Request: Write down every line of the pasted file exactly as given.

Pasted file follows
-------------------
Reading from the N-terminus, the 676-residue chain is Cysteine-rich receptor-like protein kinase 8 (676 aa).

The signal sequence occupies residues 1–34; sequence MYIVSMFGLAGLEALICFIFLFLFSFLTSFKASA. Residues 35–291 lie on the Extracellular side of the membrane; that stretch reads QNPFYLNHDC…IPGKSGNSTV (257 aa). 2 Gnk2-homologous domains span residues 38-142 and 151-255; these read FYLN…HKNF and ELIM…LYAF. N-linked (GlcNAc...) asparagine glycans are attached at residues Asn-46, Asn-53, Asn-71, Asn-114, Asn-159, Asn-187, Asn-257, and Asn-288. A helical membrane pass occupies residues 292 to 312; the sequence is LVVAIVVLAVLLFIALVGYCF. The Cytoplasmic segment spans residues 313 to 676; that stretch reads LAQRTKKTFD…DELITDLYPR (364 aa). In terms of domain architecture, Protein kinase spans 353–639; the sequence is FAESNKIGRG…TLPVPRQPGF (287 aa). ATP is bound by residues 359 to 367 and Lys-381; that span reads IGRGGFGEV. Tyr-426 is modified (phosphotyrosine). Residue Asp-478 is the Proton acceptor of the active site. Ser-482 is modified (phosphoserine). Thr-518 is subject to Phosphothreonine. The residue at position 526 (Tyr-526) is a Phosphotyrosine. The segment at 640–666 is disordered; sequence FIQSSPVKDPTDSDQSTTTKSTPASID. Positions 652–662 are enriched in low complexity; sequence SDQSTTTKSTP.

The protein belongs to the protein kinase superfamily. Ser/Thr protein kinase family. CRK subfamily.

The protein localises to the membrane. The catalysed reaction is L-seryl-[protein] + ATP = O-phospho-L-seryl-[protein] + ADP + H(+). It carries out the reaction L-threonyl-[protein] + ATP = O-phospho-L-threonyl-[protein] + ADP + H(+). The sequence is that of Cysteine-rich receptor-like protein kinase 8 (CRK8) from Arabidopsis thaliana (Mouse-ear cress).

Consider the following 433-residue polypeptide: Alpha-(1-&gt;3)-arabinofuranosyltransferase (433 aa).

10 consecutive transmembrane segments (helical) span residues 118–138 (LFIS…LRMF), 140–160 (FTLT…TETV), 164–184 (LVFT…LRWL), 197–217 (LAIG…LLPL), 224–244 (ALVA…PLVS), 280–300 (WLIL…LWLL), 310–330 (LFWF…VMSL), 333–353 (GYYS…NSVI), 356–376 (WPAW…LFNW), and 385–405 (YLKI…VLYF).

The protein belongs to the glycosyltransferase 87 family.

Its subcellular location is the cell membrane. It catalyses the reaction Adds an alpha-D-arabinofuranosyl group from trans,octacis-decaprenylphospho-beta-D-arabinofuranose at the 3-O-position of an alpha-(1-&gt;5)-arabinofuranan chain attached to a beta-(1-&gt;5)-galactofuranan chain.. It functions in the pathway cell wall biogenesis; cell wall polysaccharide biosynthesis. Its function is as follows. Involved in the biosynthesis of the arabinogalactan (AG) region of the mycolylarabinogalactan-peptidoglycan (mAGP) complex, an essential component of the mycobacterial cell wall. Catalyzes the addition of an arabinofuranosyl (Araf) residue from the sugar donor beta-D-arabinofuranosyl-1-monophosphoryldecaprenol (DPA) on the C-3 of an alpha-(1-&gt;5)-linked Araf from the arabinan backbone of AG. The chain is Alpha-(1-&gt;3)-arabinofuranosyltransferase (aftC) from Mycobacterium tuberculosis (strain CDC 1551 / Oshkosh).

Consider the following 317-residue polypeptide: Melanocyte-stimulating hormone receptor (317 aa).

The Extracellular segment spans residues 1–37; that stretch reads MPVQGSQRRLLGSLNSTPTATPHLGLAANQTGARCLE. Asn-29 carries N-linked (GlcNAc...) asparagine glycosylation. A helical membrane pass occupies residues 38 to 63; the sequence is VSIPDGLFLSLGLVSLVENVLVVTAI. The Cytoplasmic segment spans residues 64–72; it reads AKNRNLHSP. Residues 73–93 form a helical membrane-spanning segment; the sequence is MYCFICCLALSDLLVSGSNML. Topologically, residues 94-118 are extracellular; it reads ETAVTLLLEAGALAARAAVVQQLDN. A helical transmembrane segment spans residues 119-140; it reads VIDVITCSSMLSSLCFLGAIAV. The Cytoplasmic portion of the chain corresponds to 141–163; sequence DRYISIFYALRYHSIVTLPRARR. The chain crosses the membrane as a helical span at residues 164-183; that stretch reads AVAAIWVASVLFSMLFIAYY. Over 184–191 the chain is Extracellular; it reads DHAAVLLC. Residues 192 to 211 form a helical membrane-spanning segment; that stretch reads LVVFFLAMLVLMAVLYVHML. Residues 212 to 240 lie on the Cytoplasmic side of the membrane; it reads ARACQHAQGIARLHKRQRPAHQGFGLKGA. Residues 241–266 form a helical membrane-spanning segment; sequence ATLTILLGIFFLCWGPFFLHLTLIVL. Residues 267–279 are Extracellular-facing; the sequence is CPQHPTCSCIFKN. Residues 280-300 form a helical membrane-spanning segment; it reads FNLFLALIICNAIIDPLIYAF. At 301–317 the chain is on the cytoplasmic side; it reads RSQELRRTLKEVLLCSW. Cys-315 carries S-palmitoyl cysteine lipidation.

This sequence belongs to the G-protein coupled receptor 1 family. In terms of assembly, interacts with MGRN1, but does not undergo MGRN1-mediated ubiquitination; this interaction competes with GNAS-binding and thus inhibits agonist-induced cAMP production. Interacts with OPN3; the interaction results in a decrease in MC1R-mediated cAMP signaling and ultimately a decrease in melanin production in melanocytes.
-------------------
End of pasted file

Reading from the N-terminus, the 676-residue chain is Cysteine-rich receptor-like protein kinase 8 (676 aa).

The signal sequence occupies residues 1–34; sequence MYIVSMFGLAGLEALICFIFLFLFSFLTSFKASA. Residues 35–291 lie on the Extracellular side of the membrane; that stretch reads QNPFYLNHDC…IPGKSGNSTV (257 aa). 2 Gnk2-homologous domains span residues 38-142 and 151-255; these read FYLN…HKNF and ELIM…LYAF. N-linked (GlcNAc...) asparagine glycans are attached at residues Asn-46, Asn-53, Asn-71, Asn-114, Asn-159, Asn-187, Asn-257, and Asn-288. A helical membrane pass occupies residues 292 to 312; the sequence is LVVAIVVLAVLLFIALVGYCF. The Cytoplasmic segment spans residues 313 to 676; that stretch reads LAQRTKKTFD…DELITDLYPR (364 aa). In terms of domain architecture, Protein kinase spans 353–639; the sequence is FAESNKIGRG…TLPVPRQPGF (287 aa). ATP is bound by residues 359 to 367 and Lys-381; that span reads IGRGGFGEV. Tyr-426 is modified (phosphotyrosine). Residue Asp-478 is the Proton acceptor of the active site. Ser-482 is modified (phosphoserine). Thr-518 is subject to Phosphothreonine. The residue at position 526 (Tyr-526) is a Phosphotyrosine. The segment at 640–666 is disordered; sequence FIQSSPVKDPTDSDQSTTTKSTPASID. Positions 652–662 are enriched in low complexity; sequence SDQSTTTKSTP.

The protein belongs to the protein kinase superfamily. Ser/Thr protein kinase family. CRK subfamily.

The protein localises to the membrane. The catalysed reaction is L-seryl-[protein] + ATP = O-phospho-L-seryl-[protein] + ADP + H(+). It carries out the reaction L-threonyl-[protein] + ATP = O-phospho-L-threonyl-[protein] + ADP + H(+). The sequence is that of Cysteine-rich receptor-like protein kinase 8 (CRK8) from Arabidopsis thaliana (Mouse-ear cress).

Consider the following 433-residue polypeptide: Alpha-(1-&gt;3)-arabinofuranosyltransferase (433 aa).

10 consecutive transmembrane segments (helical) span residues 118–138 (LFIS…LRMF), 140–160 (FTLT…TETV), 164–184 (LVFT…LRWL), 197–217 (LAIG…LLPL), 224–244 (ALVA…PLVS), 280–300 (WLIL…LWLL), 310–330 (LFWF…VMSL), 333–353 (GYYS…NSVI), 356–376 (WPAW…LFNW), and 385–405 (YLKI…VLYF).

The protein belongs to the glycosyltransferase 87 family.

Its subcellular location is the cell membrane. It catalyses the reaction Adds an alpha-D-arabinofuranosyl group from trans,octacis-decaprenylphospho-beta-D-arabinofuranose at the 3-O-position of an alpha-(1-&gt;5)-arabinofuranan chain attached to a beta-(1-&gt;5)-galactofuranan chain.. It functions in the pathway cell wall biogenesis; cell wall polysaccharide biosynthesis. Its function is as follows. Involved in the biosynthesis of the arabinogalactan (AG) region of the mycolylarabinogalactan-peptidoglycan (mAGP) complex, an essential component of the mycobacterial cell wall. Catalyzes the addition of an arabinofuranosyl (Araf) residue from the sugar donor beta-D-arabinofuranosyl-1-monophosphoryldecaprenol (DPA) on the C-3 of an alpha-(1-&gt;5)-linked Araf from the arabinan backbone of AG. The chain is Alpha-(1-&gt;3)-arabinofuranosyltransferase (aftC) from Mycobacterium tuberculosis (strain CDC 1551 / Oshkosh).

Consider the following 317-residue polypeptide: Melanocyte-stimulating hormone receptor (317 aa).

The Extracellular segment spans residues 1–37; that stretch reads MPVQGSQRRLLGSLNSTPTATPHLGLAANQTGARCLE. Asn-29 carries N-linked (GlcNAc...) asparagine glycosylation. A helical membrane pass occupies residues 38 to 63; the sequence is VSIPDGLFLSLGLVSLVENVLVVTAI. The Cytoplasmic segment spans residues 64–72; it reads AKNRNLHSP. Residues 73–93 form a helical membrane-spanning segment; the sequence is MYCFICCLALSDLLVSGSNML. Topologically, residues 94-118 are extracellular; it reads ETAVTLLLEAGALAARAAVVQQLDN. A helical transmembrane segment spans residues 119-140; it reads VIDVITCSSMLSSLCFLGAIAV. The Cytoplasmic portion of the chain corresponds to 141–163; sequence DRYISIFYALRYHSIVTLPRARR. The chain crosses the membrane as a helical span at residues 164-183; that stretch reads AVAAIWVASVLFSMLFIAYY. Over 184–191 the chain is Extracellular; it reads DHAAVLLC. Residues 192 to 211 form a helical membrane-spanning segment; that stretch reads LVVFFLAMLVLMAVLYVHML. Residues 212 to 240 lie on the Cytoplasmic side of the membrane; it reads ARACQHAQGIARLHKRQRPAHQGFGLKGA. Residues 241–266 form a helical membrane-spanning segment; sequence ATLTILLGIFFLCWGPFFLHLTLIVL. Residues 267–279 are Extracellular-facing; the sequence is CPQHPTCSCIFKN. Residues 280-300 form a helical membrane-spanning segment; it reads FNLFLALIICNAIIDPLIYAF. At 301–317 the chain is on the cytoplasmic side; it reads RSQELRRTLKEVLLCSW. Cys-315 carries S-palmitoyl cysteine lipidation.

This sequence belongs to the G-protein coupled receptor 1 family. In terms of assembly, interacts with MGRN1, but does not undergo MGRN1-mediated ubiquitination; this interaction competes with GNAS-binding and thus inhibits agonist-induced cAMP production. Interacts with OPN3; the interaction results in a decrease in MC1R-mediated cAMP signaling and ultimately a decrease in melanin production in melanocytes.